I have a question that the power section in the Atmega328p datasheet does not seem to cover. I was planning on running my system at 1MHZ with a 2.8V VCC for a good trade off of power vs performance. As it turns out 1MHz crystals and resonators do not seem to exist, Digikey has none.

If I run a divide by 8 (set with the fuse bits) attached to an 8MHz crystal, from a power standpoint will that be the same as a 1MHz clock? Obviously there will be some small additional losses from the 8MHz in-front of the clock divider but since the CPU and assorted other clock domains are slower, I'm assuming it will have a power draw close to 1MHz.

Is this correct?

EDIT I can not use the internal oscillator as I require accurate timing across a large temperature range. Also I have reviewed the datasheet and the question is asking if I feed a 8MHz clock and scale it by 8 to 1MHz is the approximately the same power use as a raw 1MHz clock.


Essentially, yes. The clock divider (a.k.a. System Clock Prescaler) is the first device in the clock chain after the input. All other clocks are derived from the output of this prescaler which means everything with the exception of the clock input and prescaler will run at 1MHz (and so draw the same power as if driven by a 1MHz clock input).

If timing isn't critical, you can also use the internal 8MHz oscillator with 8:1 prescaler. In this way you eliminate the power consumed by an external crystal or resonator circuit, and in the external oscillator circuitry.

However if you do want accurate timing (the internal Osc. is +/-10% unless calibrated), then you should use a crystal and configure the clock source to be the "Low Power Crystal Oscillator" (as opposed to the "Full Swing" option) in the ATMega fuse settings.

1MHz crystals are not that common, but there are options such as a 1.8432MHz which is a standard 'baud rate' crystal (so named because you can accurately divide it down into standard serial baud rates, e.g. 9600). These are very common and quite cheap. This will reduce the power consumed in the oscillator circuitry and clock input. Granted that is not 1MHz, but if at start up you write to the CLKPR register you can enable a 2:1 prescaler to get 921.6kHz which is close. If you are doing anything with serial comms this is well worth looking in to.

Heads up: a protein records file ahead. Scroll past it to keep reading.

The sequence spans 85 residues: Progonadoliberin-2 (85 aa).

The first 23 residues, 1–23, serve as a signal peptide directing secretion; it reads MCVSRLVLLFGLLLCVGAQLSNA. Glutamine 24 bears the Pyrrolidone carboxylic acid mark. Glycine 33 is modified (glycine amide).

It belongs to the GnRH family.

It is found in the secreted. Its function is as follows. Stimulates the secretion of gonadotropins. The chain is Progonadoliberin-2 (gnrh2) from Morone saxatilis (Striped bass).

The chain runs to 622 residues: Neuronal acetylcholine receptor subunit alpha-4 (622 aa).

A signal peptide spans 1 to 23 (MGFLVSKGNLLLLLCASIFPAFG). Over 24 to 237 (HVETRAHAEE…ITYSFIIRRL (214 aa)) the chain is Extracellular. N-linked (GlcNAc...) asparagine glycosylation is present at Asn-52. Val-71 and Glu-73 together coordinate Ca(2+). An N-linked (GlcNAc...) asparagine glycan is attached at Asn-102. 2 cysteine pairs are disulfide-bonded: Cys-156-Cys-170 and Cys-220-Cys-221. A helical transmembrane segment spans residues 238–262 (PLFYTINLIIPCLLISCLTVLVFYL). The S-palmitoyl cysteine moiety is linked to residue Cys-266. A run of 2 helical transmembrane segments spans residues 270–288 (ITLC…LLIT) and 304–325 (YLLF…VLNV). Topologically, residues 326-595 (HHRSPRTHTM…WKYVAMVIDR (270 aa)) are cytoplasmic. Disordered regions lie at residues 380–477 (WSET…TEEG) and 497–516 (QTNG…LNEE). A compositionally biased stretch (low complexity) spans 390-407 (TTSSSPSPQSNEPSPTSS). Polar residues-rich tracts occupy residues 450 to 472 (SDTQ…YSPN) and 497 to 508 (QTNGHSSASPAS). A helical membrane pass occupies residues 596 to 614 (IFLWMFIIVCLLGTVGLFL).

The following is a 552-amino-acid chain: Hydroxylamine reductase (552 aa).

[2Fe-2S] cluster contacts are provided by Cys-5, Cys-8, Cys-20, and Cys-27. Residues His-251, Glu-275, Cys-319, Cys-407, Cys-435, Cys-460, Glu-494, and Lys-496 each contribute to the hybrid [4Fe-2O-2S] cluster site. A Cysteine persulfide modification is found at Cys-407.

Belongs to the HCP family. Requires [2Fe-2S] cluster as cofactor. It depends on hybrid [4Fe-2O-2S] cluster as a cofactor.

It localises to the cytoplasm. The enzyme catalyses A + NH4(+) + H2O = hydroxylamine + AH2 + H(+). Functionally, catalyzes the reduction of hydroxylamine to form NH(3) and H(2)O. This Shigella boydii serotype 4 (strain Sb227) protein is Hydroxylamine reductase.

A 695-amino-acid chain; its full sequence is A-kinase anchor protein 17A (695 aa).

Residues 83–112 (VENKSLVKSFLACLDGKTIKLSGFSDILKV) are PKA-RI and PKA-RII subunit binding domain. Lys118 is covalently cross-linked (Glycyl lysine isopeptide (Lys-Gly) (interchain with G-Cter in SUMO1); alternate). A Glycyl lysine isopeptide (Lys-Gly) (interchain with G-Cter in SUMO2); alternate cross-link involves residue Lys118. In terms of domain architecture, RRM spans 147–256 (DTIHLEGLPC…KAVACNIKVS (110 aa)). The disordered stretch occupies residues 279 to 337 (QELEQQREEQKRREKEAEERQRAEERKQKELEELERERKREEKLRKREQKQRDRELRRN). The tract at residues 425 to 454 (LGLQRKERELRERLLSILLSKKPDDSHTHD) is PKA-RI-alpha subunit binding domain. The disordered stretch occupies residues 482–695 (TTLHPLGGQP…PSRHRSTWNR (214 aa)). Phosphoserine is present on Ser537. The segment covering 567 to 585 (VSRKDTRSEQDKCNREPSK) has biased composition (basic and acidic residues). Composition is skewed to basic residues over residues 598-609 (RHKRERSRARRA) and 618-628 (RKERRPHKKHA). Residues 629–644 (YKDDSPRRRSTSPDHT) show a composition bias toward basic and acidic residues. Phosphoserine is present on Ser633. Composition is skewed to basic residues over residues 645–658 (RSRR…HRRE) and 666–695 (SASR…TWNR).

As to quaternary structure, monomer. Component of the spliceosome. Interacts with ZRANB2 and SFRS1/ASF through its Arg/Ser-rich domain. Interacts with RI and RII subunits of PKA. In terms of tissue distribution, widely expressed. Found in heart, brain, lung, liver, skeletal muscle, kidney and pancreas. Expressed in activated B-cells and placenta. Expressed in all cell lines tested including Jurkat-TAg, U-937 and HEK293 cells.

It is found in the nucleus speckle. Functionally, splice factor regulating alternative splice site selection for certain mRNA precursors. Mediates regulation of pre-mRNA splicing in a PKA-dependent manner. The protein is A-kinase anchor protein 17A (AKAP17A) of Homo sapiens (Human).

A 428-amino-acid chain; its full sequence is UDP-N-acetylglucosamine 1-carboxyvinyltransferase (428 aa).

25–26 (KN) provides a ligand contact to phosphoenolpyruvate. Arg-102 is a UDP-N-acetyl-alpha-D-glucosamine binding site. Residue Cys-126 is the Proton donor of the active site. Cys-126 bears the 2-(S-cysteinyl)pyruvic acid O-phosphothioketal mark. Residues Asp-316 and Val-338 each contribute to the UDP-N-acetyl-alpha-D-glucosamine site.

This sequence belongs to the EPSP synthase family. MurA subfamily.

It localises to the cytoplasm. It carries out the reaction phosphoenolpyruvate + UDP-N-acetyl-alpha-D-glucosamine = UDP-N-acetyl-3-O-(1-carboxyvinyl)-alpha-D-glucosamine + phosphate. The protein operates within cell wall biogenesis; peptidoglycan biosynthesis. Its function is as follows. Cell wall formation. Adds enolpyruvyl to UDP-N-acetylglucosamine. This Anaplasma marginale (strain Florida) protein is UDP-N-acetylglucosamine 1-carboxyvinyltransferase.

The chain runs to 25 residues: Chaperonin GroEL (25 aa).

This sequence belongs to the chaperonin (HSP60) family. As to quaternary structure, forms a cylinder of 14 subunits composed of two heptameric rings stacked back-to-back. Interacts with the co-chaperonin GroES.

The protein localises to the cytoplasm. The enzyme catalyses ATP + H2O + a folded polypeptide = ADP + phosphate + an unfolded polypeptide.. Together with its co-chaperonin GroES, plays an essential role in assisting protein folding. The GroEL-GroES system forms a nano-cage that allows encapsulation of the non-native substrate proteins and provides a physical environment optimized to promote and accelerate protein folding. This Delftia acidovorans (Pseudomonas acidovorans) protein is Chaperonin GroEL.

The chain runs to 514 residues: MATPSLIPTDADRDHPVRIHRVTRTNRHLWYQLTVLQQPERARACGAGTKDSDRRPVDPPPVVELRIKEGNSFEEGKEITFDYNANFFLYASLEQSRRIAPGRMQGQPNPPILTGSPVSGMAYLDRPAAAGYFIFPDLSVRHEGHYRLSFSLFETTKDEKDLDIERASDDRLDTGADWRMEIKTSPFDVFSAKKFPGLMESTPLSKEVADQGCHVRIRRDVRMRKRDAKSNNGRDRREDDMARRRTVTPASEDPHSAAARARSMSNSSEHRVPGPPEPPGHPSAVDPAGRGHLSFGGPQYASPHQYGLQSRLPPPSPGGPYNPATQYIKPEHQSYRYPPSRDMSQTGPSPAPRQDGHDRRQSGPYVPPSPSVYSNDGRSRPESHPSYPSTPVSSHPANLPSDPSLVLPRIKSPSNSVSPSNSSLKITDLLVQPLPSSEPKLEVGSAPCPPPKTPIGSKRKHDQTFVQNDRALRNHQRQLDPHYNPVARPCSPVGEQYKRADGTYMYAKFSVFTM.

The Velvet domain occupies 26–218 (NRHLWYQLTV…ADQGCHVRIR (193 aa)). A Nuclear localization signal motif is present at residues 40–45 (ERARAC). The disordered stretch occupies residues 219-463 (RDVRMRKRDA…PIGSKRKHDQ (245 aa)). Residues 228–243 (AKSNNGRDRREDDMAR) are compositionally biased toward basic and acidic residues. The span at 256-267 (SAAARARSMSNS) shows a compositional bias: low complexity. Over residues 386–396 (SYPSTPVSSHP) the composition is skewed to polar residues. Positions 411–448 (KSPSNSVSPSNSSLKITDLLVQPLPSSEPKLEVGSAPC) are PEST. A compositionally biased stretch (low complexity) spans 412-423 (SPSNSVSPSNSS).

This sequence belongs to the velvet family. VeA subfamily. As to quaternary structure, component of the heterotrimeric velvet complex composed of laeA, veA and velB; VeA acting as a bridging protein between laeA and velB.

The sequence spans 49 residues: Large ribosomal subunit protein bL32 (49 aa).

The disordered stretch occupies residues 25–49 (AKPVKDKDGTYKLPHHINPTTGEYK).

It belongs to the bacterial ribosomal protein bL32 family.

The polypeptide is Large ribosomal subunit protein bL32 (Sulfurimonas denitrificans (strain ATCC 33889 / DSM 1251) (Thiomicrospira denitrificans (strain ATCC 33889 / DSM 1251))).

If you want an accurate 1MHz, then 2MHz crystals are also quite common. Similarly if you are using timers and want to be able to time a millisecond accurately you can also go for 2.048MHz (again common) which gives you a power of two division down to 1kHz.

  • \$\begingroup\$ Thanks for the input you are agreeing with my point that post per-scaler is what the power charts in the manual are referencing. I would use the internal resonator but I have some serial coms that require accurate timing over a large temperature range -10C-60C. \$\endgroup\$ – MadHatter Oct 23 '15 at 2:40
  • \$\begingroup\$ @MadHatter in which case as you are using serial stuff, I would definitely suggest going with a baud rate crystal as mentioned in my edit. \$\endgroup\$ – Tom Carpenter Oct 23 '15 at 2:42
  • \$\begingroup\$ That is my plan as I mentioned in the original post thanks. \$\endgroup\$ – MadHatter Oct 23 '15 at 2:44
  • \$\begingroup\$ Also Valid point on the 1.8432MHz, It has been a while since I did an 8bit system, the idea of a crystal specific to serial frequency completely escaped me. \$\endgroup\$ – MadHatter Oct 23 '15 at 3:04

The power draw will be lower at 1Mhz than 8Mhz.

In the scenario on this page http://avrprogrammers.com/howto/atmega328-power at 8Mhz and 3.3V the power draw is 4.16mA and at 1Mhz it is only 0.92mA. This will depend on your configuration though.

The internal oscillator takes the least amount of current to run. While it is less accurate than an external crystal you can measure its speed and save the data in the EEPROM to be used as calibration data.

  • \$\begingroup\$ I have reviewed this data in the datasheet. My question / assumption is that this is based on the post clock scalier and that a 8MHz clock scaled down-to 1Mhz is the same as a raw 1MHz clock.. \$\endgroup\$ – MadHatter Oct 23 '15 at 2:38

Your Answer

By clicking “Post Your Answer”, you agree to our terms of service, privacy policy and cookie policy

Not the answer you're looking for? Browse other questions tagged or ask your own question.